Review –Swan Bake
This is Second Sons first time at the Fringe and they’ve produced an entertaining, challenging and fun show. This is not fun for all the family or those of a delicate sensibility. If you can laugh about drug use, Christianity and LGBT relationship problems though, this is a show for you.
Review – IlluminArchie: Archie Maddocks
I saw Archie Maddocks on Tuesday night as part of Bringing to Book, which was a benefit for two legal charities working on the Grenfell Tower Fire. I was really impressed with him, especially for reciting the poem written by one of the surviving residents. You could tell it was hard for him and not how he is used to performing but he did it well and I was touched by it. Here as part of the Free Fringe, I ended up seeing his show my chance as I was in the area and remembered I had his flyer in my bag. I’m glad I took that decision and for once was happy I got the library’s opening hours wrong.
How to Act
The National Theatre of Scotland has produced many great plays since it was formed in 2006. Sadly How to Act doesn’t rank with the best, such as Black Watch or the James Plays, which is unfortunate as I was really looking forward to it. I’m not saying this is a bad play, it’s just not as good as some will no doubt have you believe. How to Act is as good as the Alien Chicken Remembers Galatea, say, and both have as many faults as the other. However, the former has the money and backing behind it so will be talked of louder and for longer. That’s not fair but, sadly, such is life. Both have something worth hearing to say but only one has the chance of a UK tour and a possible West End run.
Who knew that three men, a massage table and a pair of spoons could cause such hilarity? Dan Freeman, the writer of A Joke, obviously did. Then again, this performance is gifted with three very talented actors. You may come for McCoy and Picardo due to their appearance in various skiffy roles but you’ll be glad that Richard Oliver is in it too.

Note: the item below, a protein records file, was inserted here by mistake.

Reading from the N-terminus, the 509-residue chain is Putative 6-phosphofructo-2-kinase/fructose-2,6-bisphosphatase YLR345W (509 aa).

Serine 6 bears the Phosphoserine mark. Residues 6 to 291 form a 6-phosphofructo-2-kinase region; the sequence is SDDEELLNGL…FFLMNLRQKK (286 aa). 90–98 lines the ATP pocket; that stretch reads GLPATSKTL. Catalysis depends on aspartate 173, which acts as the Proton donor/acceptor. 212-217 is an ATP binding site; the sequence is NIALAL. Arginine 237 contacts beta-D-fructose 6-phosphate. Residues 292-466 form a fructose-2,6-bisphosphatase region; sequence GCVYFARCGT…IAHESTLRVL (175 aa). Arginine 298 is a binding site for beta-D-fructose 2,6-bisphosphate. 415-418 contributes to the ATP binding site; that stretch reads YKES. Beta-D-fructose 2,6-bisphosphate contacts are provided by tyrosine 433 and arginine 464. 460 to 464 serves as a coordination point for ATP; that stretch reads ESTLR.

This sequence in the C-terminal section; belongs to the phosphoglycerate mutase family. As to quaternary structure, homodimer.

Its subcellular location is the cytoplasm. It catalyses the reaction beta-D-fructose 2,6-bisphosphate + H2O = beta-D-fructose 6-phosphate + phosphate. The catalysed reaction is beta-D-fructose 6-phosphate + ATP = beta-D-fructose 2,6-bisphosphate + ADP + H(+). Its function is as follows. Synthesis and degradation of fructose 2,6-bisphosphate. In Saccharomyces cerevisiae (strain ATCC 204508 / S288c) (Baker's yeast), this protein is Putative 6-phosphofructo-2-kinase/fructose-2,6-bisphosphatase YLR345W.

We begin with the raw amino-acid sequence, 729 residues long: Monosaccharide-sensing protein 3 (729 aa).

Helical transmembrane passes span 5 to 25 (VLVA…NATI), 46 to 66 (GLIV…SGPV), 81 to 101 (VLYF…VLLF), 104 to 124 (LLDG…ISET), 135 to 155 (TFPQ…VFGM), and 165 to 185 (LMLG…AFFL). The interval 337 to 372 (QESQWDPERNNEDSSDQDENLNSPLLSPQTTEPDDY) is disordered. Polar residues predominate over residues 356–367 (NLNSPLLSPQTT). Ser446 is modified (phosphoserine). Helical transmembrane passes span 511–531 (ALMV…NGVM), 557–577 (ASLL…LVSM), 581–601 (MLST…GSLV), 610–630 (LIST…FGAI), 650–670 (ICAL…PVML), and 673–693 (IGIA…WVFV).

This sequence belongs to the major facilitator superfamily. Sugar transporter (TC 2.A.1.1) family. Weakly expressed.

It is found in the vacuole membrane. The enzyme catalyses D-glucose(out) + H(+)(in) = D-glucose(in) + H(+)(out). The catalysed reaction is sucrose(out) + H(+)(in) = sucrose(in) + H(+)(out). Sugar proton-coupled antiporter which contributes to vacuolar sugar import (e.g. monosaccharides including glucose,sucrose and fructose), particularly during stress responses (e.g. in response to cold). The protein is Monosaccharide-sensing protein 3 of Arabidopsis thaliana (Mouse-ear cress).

The Alien Chicken Remembers Galatea
Mofsec have created a comedic adaptation of an Elizabethan comedy that is a biting indictment of blindly following societal rules. While the original is set around Lincolnshire village and features Greek deities, The Alien Chicken Remembers Galatea is set on a planet governed my large corporations that expect the population to sacrifice fair, beautiful and talented young women for the ‘greater good’ and their common survival. There are lovely moments of black comedy throughout; I particularly enjoyed the priestess overseeing the sacrifice as if it was a TV talent show. Hebe’s reaction to not meeting the grade was also well handled and humorous.
Mark Thomas: A Show That Gambles on the Future
Mark Thomas’ show has a simple premise; can we, the great unwashed, do better than futurists, pollsters and pundits in predicting what’s around the corner. No bookie would give you odds on me enjoying it, I’ve loved the man’s work for thirty years now. As usual, he didn’t disappoint and had me cackling and laughing yet again.
The Establishment: Eton Mess